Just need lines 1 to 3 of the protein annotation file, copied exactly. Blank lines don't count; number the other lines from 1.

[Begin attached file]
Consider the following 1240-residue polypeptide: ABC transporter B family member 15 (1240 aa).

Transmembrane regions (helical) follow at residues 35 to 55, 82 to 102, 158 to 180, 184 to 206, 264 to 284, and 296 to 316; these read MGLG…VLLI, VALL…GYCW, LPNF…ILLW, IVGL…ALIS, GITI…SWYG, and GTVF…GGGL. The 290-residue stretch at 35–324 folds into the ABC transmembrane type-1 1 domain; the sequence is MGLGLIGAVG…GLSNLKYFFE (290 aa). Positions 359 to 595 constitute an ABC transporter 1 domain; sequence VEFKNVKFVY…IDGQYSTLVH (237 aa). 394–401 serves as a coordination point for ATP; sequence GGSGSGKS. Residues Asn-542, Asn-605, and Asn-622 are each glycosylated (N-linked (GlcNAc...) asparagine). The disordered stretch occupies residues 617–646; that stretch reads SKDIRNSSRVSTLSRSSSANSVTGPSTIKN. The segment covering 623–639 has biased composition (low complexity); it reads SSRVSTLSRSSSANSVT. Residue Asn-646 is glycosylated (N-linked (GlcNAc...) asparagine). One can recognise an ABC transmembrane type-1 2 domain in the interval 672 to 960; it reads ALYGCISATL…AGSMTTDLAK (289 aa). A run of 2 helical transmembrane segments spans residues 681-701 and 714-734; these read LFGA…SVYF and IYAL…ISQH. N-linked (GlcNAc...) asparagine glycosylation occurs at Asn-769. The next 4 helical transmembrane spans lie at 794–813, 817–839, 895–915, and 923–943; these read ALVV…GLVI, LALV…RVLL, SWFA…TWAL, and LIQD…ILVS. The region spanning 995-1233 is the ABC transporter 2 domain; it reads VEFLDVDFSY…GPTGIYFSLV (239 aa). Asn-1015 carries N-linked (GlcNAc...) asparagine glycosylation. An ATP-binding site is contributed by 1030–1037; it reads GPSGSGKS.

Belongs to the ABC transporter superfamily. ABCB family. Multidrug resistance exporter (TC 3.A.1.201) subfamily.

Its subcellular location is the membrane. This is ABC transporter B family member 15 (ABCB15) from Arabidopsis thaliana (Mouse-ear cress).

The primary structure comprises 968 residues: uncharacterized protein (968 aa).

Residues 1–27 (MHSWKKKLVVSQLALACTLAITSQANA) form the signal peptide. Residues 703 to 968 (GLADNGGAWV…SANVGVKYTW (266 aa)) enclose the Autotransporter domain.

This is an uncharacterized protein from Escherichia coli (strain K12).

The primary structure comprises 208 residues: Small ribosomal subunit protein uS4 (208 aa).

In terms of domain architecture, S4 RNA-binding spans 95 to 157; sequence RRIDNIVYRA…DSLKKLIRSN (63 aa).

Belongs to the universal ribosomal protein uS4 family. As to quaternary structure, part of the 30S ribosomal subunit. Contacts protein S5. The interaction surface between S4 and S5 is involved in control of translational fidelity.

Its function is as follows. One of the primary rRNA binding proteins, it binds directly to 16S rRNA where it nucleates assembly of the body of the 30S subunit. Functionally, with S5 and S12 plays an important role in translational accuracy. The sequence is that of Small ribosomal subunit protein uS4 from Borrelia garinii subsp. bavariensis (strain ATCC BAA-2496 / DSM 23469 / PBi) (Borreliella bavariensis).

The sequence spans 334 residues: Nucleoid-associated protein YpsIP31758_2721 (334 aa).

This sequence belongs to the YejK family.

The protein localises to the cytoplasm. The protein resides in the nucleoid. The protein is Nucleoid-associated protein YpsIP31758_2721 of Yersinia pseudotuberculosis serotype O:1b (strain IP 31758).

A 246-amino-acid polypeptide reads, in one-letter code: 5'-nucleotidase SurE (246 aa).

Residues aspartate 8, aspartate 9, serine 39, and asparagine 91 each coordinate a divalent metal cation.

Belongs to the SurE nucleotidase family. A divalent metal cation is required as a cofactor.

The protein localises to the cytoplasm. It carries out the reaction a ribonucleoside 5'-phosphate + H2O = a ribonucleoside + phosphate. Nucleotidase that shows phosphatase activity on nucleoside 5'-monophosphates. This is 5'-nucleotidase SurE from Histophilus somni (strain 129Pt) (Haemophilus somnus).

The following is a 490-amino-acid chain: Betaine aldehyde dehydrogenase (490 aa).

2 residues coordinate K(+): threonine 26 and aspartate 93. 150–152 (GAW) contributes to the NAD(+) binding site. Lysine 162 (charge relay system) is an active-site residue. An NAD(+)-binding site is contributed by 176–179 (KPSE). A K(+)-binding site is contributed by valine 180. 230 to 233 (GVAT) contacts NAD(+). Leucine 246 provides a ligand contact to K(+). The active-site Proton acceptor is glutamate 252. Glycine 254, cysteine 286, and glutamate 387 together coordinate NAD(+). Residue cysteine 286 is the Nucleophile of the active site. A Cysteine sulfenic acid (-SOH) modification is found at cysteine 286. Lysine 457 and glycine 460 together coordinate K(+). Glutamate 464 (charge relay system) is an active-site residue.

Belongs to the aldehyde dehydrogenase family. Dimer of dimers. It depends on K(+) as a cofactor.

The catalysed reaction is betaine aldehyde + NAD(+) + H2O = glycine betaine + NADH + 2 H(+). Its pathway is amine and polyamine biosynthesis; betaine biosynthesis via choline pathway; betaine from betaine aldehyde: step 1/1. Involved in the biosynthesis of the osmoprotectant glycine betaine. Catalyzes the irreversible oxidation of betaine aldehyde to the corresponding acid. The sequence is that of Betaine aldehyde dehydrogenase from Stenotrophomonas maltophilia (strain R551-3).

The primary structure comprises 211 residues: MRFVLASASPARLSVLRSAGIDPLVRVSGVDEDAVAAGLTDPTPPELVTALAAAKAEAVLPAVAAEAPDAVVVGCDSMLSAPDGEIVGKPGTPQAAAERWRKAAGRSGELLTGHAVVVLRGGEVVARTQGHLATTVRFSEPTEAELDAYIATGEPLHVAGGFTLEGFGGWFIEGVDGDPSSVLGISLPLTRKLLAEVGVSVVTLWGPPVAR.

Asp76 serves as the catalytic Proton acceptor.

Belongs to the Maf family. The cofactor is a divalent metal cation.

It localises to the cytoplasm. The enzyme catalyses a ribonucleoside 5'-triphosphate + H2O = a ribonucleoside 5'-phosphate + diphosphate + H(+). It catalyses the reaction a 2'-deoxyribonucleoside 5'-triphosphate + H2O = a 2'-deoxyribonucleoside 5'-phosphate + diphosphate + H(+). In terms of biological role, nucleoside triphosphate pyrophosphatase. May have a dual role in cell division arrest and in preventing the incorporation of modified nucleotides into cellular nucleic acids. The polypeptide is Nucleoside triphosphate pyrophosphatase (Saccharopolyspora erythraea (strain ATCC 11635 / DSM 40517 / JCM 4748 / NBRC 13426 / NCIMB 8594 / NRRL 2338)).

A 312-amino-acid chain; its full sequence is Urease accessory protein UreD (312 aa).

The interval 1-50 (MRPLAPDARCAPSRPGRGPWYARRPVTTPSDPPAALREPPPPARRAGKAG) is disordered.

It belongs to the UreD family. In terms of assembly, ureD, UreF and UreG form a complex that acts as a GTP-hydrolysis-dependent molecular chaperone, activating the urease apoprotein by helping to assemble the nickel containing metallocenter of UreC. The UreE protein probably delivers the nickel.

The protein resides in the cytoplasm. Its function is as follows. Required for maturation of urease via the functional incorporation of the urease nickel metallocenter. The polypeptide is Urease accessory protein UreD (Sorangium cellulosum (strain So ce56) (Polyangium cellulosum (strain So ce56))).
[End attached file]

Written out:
Consider the following 1240-residue polypeptide: ABC transporter B family member 15 (1240 aa).

Transmembrane regions (helical) follow at residues 35 to 55, 82 to 102, 158 to 180, 184 to 206, 264 to 284, and 296 to 316; these read MGLG…VLLI, VALL…GYCW, LPNF…ILLW, IVGL…ALIS, GITI…SWYG, and GTVF…GGGL. The 290-residue stretch at 35–324 folds into the ABC transmembrane type-1 1 domain; the sequence is MGLGLIGAVG…GLSNLKYFFE (290 aa). Positions 359 to 595 constitute an ABC transporter 1 domain; sequence VEFKNVKFVY…IDGQYSTLVH (237 aa). 394–401 serves as a coordination point for ATP; sequence GGSGSGKS. Residues Asn-542, Asn-605, and Asn-622 are each glycosylated (N-linked (GlcNAc...) asparagine). The disordered stretch occupies residues 617–646; that stretch reads SKDIRNSSRVSTLSRSSSANSVTGPSTIKN. The segment covering 623–639 has biased composition (low complexity); it reads SSRVSTLSRSSSANSVT. Residue Asn-646 is glycosylated (N-linked (GlcNAc...) asparagine). One can recognise an ABC transmembrane type-1 2 domain in the interval 672 to 960; it reads ALYGCISATL…AGSMTTDLAK (289 aa). A run of 2 helical transmembrane segments spans residues 681-701 and 714-734; these read LFGA…SVYF and IYAL…ISQH. N-linked (GlcNAc...) asparagine glycosylation occurs at Asn-769. The next 4 helical transmembrane spans lie at 794–813, 817–839, 895–915, and 923–943; these read ALVV…GLVI, LALV…RVLL, SWFA…TWAL, and LIQD…ILVS. The region spanning 995-1233 is the ABC transporter 2 domain; it reads VEFLDVDFSY…GPTGIYFSLV (239 aa). Asn-1015 carries N-linked (GlcNAc...) asparagine glycosylation. An ATP-binding site is contributed by 1030–1037; it reads GPSGSGKS.

Belongs to the ABC transporter superfamily. ABCB family. Multidrug resistance exporter (TC 3.A.1.201) subfamily.